Unfortunately for the consumers, who are already hard-hit by rising energy costs, premiums for compulsory health insurance will likely rise by an average of 5 percent in the fall, according to online price comparison site, Comparis.

And many people could even see their premiums soar by more than 10 percent in 2023 — the sharpest hike in premiums in 20 years.

The exact amounts of premiums for all policyholders will be released by the end of October.

The price hikes are not a new phenomenon per se: over the past 20 years, costs have risen at twice the rate of economic growth, resulting in health insurance premiums that are 90 percent higher than in 2002.

READ MORE: How spiralling costs are jeopardising Switzerland’s healthcare system

Why have these costs been increasing so much?

Part of the reason is the fact that people in Switzerland have a high life expectancy, but as they get older, they tend to suffer from chronic, cost-intensive diseases.

The more recent hikes can be attributed to higher medical costs incurred during the two years of coronavirus pandemic, estimated to cost insurers over one billion francs so far, not even taking into account about 265 million spent for Covid vaccinations in 2021.

Add to that the cost (paid for by the government) of Covid tests, as well as booster shots administered in 2022, and those still to be given once Switzerland rolls out second doses in 2023.

How will the government cut these costs?

Santésuisse has been urging the Federal Council to implement a range of reforms to reduce costs and ensure that not so many are passed on to consumers. 

On Wednesday, authorities announced a package of measures aimed at controlling costs. “These measures will improve medical care and contain rising costs in the healthcare system”, the Federal Council said.

Coordinated networks

These care networks are seen as a way to reduce unnecessary medical services. 

“They bring together health professionals from several disciplines to provide ‘all-in-one’ medical care. They improve coordination throughout the treatment chain, for example when various specialists are caring for an elderly person with several chronic diseases”, Federal Council said in a statement.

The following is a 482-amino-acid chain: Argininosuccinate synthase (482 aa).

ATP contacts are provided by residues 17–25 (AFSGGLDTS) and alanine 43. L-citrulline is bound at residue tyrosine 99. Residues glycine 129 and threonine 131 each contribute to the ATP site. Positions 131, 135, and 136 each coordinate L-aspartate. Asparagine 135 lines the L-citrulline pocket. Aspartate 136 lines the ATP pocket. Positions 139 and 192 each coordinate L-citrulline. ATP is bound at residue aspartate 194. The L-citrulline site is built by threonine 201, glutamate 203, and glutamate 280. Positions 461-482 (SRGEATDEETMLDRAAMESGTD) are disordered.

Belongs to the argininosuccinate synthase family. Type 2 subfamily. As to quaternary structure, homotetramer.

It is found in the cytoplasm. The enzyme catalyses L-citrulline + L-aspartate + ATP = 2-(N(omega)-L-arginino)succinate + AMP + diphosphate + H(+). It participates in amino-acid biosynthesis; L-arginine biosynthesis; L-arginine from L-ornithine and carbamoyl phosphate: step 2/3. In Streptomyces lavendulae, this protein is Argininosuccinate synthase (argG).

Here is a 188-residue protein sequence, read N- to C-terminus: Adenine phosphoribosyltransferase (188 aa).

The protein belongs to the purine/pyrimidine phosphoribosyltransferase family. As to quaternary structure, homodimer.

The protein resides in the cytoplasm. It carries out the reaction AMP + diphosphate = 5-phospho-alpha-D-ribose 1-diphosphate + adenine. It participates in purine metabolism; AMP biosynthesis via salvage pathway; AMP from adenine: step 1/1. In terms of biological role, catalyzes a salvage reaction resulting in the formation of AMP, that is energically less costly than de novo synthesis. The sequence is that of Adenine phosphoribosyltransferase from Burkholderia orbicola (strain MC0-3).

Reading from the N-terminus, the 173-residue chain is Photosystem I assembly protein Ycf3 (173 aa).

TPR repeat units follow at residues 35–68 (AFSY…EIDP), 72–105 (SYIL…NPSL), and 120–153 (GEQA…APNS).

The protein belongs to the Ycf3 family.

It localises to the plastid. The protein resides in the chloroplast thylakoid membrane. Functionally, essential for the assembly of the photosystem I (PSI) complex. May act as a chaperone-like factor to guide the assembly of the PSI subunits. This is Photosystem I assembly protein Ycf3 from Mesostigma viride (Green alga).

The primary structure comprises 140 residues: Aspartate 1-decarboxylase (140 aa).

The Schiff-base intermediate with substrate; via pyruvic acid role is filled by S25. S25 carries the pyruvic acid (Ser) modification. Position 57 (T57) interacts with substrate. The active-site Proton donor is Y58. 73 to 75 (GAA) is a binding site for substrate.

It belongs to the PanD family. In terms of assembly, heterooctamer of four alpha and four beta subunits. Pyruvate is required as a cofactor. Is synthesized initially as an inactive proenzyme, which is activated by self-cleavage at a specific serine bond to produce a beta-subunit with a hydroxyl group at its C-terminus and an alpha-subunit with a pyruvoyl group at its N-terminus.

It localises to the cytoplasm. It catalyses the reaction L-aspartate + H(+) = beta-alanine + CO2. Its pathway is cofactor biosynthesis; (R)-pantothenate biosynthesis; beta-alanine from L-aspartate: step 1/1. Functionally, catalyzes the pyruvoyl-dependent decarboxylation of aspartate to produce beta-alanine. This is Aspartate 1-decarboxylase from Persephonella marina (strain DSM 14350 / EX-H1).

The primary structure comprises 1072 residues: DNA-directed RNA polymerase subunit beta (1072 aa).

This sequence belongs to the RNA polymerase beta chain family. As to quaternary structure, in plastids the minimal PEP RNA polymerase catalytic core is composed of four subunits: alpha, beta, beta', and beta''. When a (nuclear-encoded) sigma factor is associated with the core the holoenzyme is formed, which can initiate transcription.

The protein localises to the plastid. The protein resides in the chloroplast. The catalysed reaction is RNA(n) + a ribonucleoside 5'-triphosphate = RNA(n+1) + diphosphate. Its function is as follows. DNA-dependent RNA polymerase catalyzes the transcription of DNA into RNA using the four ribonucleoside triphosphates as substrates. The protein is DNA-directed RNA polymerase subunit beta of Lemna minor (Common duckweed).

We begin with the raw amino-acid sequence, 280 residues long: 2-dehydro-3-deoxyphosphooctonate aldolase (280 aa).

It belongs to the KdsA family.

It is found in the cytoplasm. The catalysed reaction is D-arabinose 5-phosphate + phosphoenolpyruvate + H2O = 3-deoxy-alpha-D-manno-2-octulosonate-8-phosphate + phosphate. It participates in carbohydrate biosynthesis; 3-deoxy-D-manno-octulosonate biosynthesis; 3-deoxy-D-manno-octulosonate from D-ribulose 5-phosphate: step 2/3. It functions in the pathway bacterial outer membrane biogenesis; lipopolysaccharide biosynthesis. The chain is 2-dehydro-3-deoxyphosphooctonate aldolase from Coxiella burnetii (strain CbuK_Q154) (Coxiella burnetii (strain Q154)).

Hospitals, pharmacies, and various therapists would be attached to the network, and all treatments “will be invoiced at once, as if it were a single supplier”.

Right now, all service providers invoice insurance carriers separately, which adds to administrative costs; the new system is also believed to provide a better oversight and control, and eliminate unnecessary or redundant medical treatments, Health Minister Alain Berset said during a press conference in Bern on Wednesday.

Faster and cheaper access to medicines

The government also wants to guarantee “fast and as inexpensive as possible access to expensive innovative medicines”.

To achieve this, it wants to “anchor in the law” an already widely-used practice: to conclude pricing agreements with pharmaceutical companies. It would mean that drug manufacturers would have to reimburse a portion of the price to insurers.

“This measure makes it possible to guarantee rapid access to these drugs, while limiting their price”, authorities said.

Electronic invoicing

Another measure will require all providers of inpatient and outpatient services to send their invoices to insurance companies in electronic form — seen as a quicker, more effective and cheaper way to transmit billing information.

These measures “will make it possible to curb the rise in costs,” the Federal Council said, adding that “it is not yet possible to estimate the concrete extent of these savings, which would depend on how the health system will implement the measures”.

It is now up to the MPs to debate these proposals.

READ MORE: Why Swiss health premiums are set to rise — and what you can do about it

SHOW COMMENTS